Sun, Sea and Green Tea Kit-Kats…

Seeing as it’s been over a month since my last post and over a month since I arrived in AUS, now felt like a good time to check in! I’m pleased to say it has been pretty much smooth sailing for us so far! We absolutely love our new Uni, have settled into a great flat and have met some cool people along the way. It’s currently Australian winter here but most days are nicer than what we call ‘summer’ in Scotland.

Weird bird on the Swan river.

Weird bird on the Swan river

Black swans at Matilda Bay, just next to UWA. The black swan features in the UWA and Perth City coat of arms.

Black swans at Matilda Bay, just next to UWA. The black swan features in the UWA and Perth City coat of arms.

Perth is a really nice city; it’s quite spacious, clean and picturesque. It’s chalked with lots of leafy little suburbs but also has a bustling city center and some pretty cool parks, bars, restaurants etc. Best of all, Perth is home to an abundance of unique and unusual wildlife. We even caught a glimpse of some wild dolphins swimming through the Swan river.

We’re both particularly impressed with our new University campus, which sits right on Perth’s swan river. There is plenty of greenery and eye-catching architecture to enjoy and campus life itself has proved to be interesting so far.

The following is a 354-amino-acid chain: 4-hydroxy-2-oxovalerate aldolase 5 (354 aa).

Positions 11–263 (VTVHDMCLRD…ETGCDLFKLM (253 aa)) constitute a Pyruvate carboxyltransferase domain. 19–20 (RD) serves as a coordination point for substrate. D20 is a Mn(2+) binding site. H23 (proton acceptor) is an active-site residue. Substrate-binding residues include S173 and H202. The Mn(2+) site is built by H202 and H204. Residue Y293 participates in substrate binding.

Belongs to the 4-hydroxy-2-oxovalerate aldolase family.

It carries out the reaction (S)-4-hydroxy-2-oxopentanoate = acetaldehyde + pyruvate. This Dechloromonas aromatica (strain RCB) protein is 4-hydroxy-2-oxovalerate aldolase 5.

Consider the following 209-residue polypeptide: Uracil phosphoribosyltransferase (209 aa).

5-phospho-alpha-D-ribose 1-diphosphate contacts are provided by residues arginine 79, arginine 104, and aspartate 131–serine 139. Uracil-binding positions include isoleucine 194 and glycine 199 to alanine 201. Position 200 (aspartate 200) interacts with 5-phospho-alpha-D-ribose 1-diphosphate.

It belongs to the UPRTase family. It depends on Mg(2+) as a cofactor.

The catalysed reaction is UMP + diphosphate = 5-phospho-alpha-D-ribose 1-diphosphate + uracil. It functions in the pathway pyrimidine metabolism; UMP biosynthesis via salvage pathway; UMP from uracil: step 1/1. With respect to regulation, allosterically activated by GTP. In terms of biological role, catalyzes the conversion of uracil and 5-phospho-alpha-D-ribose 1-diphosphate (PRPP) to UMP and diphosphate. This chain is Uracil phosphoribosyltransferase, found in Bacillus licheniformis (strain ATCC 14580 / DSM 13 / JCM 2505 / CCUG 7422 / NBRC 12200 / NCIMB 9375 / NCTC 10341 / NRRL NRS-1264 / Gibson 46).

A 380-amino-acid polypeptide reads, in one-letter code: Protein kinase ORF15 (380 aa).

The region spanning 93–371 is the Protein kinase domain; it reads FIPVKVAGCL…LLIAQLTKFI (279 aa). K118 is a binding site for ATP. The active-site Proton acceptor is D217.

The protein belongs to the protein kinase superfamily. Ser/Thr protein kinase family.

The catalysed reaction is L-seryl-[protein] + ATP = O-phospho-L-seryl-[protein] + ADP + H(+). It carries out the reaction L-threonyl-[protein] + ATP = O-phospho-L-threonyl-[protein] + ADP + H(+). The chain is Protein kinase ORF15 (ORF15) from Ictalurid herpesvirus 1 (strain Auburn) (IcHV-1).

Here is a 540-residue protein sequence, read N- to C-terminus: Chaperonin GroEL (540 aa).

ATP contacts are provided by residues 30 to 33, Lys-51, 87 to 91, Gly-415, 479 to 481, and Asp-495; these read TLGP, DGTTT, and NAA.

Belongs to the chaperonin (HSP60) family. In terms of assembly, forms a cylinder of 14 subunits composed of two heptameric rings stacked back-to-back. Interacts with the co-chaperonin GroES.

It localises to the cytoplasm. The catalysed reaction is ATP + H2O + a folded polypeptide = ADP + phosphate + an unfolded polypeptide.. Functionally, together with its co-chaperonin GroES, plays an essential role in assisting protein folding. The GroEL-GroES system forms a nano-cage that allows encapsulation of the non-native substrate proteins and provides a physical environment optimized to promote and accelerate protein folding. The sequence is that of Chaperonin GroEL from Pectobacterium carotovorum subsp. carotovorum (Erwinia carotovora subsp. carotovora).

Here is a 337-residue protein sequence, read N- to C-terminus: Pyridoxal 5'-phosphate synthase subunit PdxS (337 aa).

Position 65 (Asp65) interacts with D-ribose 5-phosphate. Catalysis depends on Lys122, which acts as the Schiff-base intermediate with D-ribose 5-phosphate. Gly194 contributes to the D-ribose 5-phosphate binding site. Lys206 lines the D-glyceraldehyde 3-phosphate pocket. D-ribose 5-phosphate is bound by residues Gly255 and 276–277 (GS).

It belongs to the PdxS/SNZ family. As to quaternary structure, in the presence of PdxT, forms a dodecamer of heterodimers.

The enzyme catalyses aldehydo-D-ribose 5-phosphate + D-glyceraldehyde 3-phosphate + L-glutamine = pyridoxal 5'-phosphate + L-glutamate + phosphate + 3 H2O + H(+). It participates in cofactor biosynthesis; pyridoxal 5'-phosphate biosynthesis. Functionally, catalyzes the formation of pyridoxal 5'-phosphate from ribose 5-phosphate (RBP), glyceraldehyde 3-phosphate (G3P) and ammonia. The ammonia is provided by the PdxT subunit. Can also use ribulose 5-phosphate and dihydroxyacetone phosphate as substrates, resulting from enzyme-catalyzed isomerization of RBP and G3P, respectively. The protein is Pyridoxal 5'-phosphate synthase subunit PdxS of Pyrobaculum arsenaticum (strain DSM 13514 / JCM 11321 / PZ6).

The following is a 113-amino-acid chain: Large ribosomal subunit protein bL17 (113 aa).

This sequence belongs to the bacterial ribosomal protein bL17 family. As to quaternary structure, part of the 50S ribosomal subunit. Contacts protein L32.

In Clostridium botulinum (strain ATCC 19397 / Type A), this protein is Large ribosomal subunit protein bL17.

The main building of UWA

The main building of UWA

Resident peacock strolling around the UWA campus

Resident peacock strolling around the UWA campus


Our first experience with Airbnb turned out to be first class. Our hosts were highly accommodating and gave us a great introduction to life in Perth. They even catered to our vegetarian needs and made us amazing meals like veg & halloumi pie and kidney bean burgers! Unfortunately, Caroline got sick with some sort of bug almost as soon as we landed in Perth but our temporary accommodation offered her a lot more comfort than she would have enjoyed in a hostel. We also purposely chose an Airbnb near our new university so we could get familiar with the campus quickly and also sort out any admin with ease, i.e. student cards, changing units etc.

If you have accommodation sorted I would recommend arriving about 1-2 weeks before classes start but if not I would suggest arriving 2-3 weeks prior. Also, you definitely don’t want to miss orientation week, which was the week before the start of classes for us. This is a great way to meet people from all over the world while getting familiar with your new campus. UWA also organised some really fun/useful excursions for us such as a trip to an aquarium and a shopping trip to IKEA.